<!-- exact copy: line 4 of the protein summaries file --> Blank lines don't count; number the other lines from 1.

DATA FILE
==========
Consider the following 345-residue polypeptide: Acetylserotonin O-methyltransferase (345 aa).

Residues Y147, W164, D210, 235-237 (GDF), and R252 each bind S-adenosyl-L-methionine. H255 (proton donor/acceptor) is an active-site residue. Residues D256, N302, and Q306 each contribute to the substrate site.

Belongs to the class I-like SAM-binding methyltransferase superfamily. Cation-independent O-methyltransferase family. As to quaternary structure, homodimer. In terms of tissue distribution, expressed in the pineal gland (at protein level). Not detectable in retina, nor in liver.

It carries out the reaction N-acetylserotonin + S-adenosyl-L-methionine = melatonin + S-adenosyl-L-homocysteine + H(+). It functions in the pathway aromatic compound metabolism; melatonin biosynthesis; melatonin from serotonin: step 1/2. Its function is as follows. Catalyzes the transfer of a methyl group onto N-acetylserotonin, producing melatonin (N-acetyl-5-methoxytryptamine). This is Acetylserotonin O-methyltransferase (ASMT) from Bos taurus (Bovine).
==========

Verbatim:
It carries out the reaction N-acetylserotonin + S-adenosyl-L-methionine = melatonin + S-adenosyl-L-homocysteine + H(+). It functions in the pathway aromatic compound metabolism; melatonin biosynthesis; melatonin from serotonin: step 1/2. Its function is as follows. Catalyzes the transfer of a methyl group onto N-acetylserotonin, producing melatonin (N-acetyl-5-methoxytryptamine). This is Acetylserotonin O-methyltransferase (ASMT) from Bos taurus (Bovine).